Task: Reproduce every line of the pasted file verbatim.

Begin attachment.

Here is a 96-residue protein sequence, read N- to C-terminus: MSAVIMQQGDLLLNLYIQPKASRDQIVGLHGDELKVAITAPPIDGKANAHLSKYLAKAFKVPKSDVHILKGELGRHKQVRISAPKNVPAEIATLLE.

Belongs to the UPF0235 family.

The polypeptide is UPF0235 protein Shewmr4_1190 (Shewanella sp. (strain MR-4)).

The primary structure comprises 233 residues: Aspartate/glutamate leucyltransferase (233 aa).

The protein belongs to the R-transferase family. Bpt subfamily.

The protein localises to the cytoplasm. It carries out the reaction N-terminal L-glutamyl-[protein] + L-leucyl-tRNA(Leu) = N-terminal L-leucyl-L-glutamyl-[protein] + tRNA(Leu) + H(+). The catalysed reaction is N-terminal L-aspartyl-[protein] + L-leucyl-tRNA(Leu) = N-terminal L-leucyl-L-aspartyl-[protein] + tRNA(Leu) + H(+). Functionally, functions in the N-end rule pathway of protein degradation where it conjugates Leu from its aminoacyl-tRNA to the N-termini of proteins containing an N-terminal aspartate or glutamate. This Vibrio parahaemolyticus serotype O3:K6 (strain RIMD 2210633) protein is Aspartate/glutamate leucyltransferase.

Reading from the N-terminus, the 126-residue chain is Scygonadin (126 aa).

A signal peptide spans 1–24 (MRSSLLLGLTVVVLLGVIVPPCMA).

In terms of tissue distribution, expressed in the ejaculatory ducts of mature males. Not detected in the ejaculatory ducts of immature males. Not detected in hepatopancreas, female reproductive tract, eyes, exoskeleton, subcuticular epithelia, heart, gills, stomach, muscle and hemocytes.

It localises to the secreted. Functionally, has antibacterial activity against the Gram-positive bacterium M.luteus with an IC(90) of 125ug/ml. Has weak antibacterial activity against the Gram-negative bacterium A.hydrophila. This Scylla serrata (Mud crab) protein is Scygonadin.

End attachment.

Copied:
Here is a 96-residue protein sequence, read N- to C-terminus: MSAVIMQQGDLLLNLYIQPKASRDQIVGLHGDELKVAITAPPIDGKANAHLSKYLAKAFKVPKSDVHILKGELGRHKQVRISAPKNVPAEIATLLE.

Belongs to the UPF0235 family.

The polypeptide is UPF0235 protein Shewmr4_1190 (Shewanella sp. (strain MR-4)).

The primary structure comprises 233 residues: Aspartate/glutamate leucyltransferase (233 aa).

The protein belongs to the R-transferase family. Bpt subfamily.

The protein localises to the cytoplasm. It carries out the reaction N-terminal L-glutamyl-[protein] + L-leucyl-tRNA(Leu) = N-terminal L-leucyl-L-glutamyl-[protein] + tRNA(Leu) + H(+). The catalysed reaction is N-terminal L-aspartyl-[protein] + L-leucyl-tRNA(Leu) = N-terminal L-leucyl-L-aspartyl-[protein] + tRNA(Leu) + H(+). Functionally, functions in the N-end rule pathway of protein degradation where it conjugates Leu from its aminoacyl-tRNA to the N-termini of proteins containing an N-terminal aspartate or glutamate. This Vibrio parahaemolyticus serotype O3:K6 (strain RIMD 2210633) protein is Aspartate/glutamate leucyltransferase.

Reading from the N-terminus, the 126-residue chain is Scygonadin (126 aa).

A signal peptide spans 1–24 (MRSSLLLGLTVVVLLGVIVPPCMA).

In terms of tissue distribution, expressed in the ejaculatory ducts of mature males. Not detected in the ejaculatory ducts of immature males. Not detected in hepatopancreas, female reproductive tract, eyes, exoskeleton, subcuticular epithelia, heart, gills, stomach, muscle and hemocytes.

It localises to the secreted. Functionally, has antibacterial activity against the Gram-positive bacterium M.luteus with an IC(90) of 125ug/ml. Has weak antibacterial activity against the Gram-negative bacterium A.hydrophila. This Scylla serrata (Mud crab) protein is Scygonadin.